Texas law allows divorce to be filed in Austin, TX when one spouse has been a resident for at least six months. Texas Family Code permits various grounds for divorce. While the no-fault divorce—where neither spouse is blamed—is the most common, there are also several fault-based grounds. These include situations where one spouse has committed adultery, abandonment, family violence, or if one spouse has been institutionalized in a mental hospital for at least three years. Mental or physical disability can also be considered grounds for divorce, but these are less common.

Is it better to file for divorce first?

Filing first in divorce can be a strategic advantage, particularly in contested divorces. This is because the spouse who files first (the petitioner) can control certain aspects of the case, including the timing of court hearings. They can also establish temporary orders, setting the tone for the final divorce decree. It’s important to consider your situation with an experienced divorce attorney to make the best decision.

What if I don’t have access to funds to pay my lawyer?

It’s not uncommon to be concerned about the financial implications of a divorce, especially when it comes to paying for a divorce attorney. Texas, a community property state, considers all income earned and property acquired during the marriage as community property. This means the assets will be divided equally in the event of a divorce unless clear and convincing evidence indicates otherwise. Some attorneys might offer payment plans or sliding scale fees based on your income and circumstances.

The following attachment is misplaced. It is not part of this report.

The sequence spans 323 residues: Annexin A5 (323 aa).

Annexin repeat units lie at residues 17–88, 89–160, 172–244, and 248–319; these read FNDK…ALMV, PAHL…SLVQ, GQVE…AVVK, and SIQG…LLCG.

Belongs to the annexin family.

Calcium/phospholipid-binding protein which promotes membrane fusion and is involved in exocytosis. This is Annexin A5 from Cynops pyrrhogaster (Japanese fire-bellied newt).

Should I move out of the house?

In general, staying in the marital home may be advisable unless there is a risk of family violence or domestic violence. Texas divorce laws make it clear that moving out can potentially impact the court’s decisions on child custody and property division, especially in contested cases where these matters are unresolved.

How will file for divorce impact my right to see my children?

Before any court orders, both parents have equal rights to their children. However, if one spouse moves out of the house, a judge must make temporary orders regarding conservatorship, visitation, and child support while the divorce is pending.